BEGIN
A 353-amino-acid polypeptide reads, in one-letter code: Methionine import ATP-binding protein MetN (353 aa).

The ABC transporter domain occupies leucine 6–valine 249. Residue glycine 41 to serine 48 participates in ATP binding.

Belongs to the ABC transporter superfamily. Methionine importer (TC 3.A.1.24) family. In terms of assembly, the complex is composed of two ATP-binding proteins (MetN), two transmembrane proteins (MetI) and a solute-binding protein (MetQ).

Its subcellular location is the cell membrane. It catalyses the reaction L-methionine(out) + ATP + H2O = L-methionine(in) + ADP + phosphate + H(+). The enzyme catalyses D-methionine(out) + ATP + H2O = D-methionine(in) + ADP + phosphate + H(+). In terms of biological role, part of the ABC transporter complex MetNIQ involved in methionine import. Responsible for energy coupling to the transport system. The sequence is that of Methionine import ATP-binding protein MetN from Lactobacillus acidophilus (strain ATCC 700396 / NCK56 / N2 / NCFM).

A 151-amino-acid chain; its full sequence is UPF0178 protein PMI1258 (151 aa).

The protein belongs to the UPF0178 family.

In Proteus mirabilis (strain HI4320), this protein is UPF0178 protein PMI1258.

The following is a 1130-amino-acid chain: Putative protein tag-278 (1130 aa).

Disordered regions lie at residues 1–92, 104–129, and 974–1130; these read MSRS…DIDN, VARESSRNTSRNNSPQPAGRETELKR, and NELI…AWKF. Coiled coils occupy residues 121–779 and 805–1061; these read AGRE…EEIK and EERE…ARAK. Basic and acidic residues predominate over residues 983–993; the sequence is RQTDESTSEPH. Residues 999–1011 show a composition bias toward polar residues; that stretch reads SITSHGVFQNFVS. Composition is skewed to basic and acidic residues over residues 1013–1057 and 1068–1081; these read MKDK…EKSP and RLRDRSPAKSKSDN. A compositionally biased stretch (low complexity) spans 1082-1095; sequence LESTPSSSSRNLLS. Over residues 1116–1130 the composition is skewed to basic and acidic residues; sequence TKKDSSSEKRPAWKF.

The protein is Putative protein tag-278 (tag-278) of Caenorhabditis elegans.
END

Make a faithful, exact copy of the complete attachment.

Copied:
A 353-amino-acid polypeptide reads, in one-letter code: Methionine import ATP-binding protein MetN (353 aa).

The ABC transporter domain occupies leucine 6–valine 249. Residue glycine 41 to serine 48 participates in ATP binding.

Belongs to the ABC transporter superfamily. Methionine importer (TC 3.A.1.24) family. In terms of assembly, the complex is composed of two ATP-binding proteins (MetN), two transmembrane proteins (MetI) and a solute-binding protein (MetQ).

Its subcellular location is the cell membrane. It catalyses the reaction L-methionine(out) + ATP + H2O = L-methionine(in) + ADP + phosphate + H(+). The enzyme catalyses D-methionine(out) + ATP + H2O = D-methionine(in) + ADP + phosphate + H(+). In terms of biological role, part of the ABC transporter complex MetNIQ involved in methionine import. Responsible for energy coupling to the transport system. The sequence is that of Methionine import ATP-binding protein MetN from Lactobacillus acidophilus (strain ATCC 700396 / NCK56 / N2 / NCFM).

A 151-amino-acid chain; its full sequence is UPF0178 protein PMI1258 (151 aa).

The protein belongs to the UPF0178 family.

In Proteus mirabilis (strain HI4320), this protein is UPF0178 protein PMI1258.

The following is a 1130-amino-acid chain: Putative protein tag-278 (1130 aa).

Disordered regions lie at residues 1–92, 104–129, and 974–1130; these read MSRS…DIDN, VARESSRNTSRNNSPQPAGRETELKR, and NELI…AWKF. Coiled coils occupy residues 121–779 and 805–1061; these read AGRE…EEIK and EERE…ARAK. Basic and acidic residues predominate over residues 983–993; the sequence is RQTDESTSEPH. Residues 999–1011 show a composition bias toward polar residues; that stretch reads SITSHGVFQNFVS. Composition is skewed to basic and acidic residues over residues 1013–1057 and 1068–1081; these read MKDK…EKSP and RLRDRSPAKSKSDN. A compositionally biased stretch (low complexity) spans 1082-1095; sequence LESTPSSSSRNLLS. Over residues 1116–1130 the composition is skewed to basic and acidic residues; sequence TKKDSSSEKRPAWKF.

The protein is Putative protein tag-278 (tag-278) of Caenorhabditis elegans.